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Severely Obese Americans on the Rise
Study shows a decade of growth among those with 100 pounds excess weight, but trend is slowing.
FRIDAY, Oct. 5 (HealthDay News) -- Severely obese people -- those with at least 100 pounds of excess weight -- are the fastest-growing group of overweight Americans, according to new research.
Analysts examined data from the U.S. Centers for Disease Control and Prevention and found that from 2000 to 2010, the proportion of Americans who were severely obese rose from 3.9 percent to 6.6 percent, an increase of about 70 percent.
The findings mean that more than 15 million U.S. adults are severely obese, with a body-mass index of 40 or more. BMI is a measure of body fat based on height and weight.
But there was some good news. Beginning in 2005, the increasing rate of severely obese people began to slow, according to the investigators at the RAND Corporation, a nonprofit research organization.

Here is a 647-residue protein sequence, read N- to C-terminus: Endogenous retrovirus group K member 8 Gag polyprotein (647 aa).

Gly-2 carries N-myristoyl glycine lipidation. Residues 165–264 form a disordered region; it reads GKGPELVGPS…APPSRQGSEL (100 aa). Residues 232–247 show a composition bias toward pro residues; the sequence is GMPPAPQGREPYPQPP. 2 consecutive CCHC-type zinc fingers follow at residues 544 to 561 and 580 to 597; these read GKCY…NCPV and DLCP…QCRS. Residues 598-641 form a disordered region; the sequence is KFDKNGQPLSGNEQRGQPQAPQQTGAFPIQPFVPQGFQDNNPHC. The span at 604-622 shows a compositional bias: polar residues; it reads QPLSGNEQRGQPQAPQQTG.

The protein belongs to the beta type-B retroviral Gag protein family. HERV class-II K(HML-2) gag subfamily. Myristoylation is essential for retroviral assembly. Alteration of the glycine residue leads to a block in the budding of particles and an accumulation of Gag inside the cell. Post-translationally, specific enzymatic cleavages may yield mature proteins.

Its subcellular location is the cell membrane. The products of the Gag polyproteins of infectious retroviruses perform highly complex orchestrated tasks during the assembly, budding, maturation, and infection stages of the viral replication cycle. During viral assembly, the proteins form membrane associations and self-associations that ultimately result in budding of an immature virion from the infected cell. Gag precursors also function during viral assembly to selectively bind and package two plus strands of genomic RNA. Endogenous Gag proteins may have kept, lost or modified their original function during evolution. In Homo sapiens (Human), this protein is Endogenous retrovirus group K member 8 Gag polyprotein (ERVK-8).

"The proportion of people at the high end of the weight scale continues to increase faster than any other group of obese people, despite increased public attention on the risks of obesity," study lead author Roland Sturm, a senior economist at RAND, said in a corporation news release. "But for the first time in the past 20 years, there is evidence the trend is slowing."
Rising rates of severe obesity varied by gender and ethnicity but were present in all groups. The prevalence of severe obesity was about 50 percent higher among women than among men, and about twice as high among blacks than among Hispanics and whites.
For all levels of obesity, the increases over time were highest among people younger than 40.
The study was published online in the International Journal of Obesity.
The U.S. National Heart, Lung, and Blood Institute has more about overweight and obesity.
(SOURCE: RAND Corporation, news release, Oct. 1, 2012)
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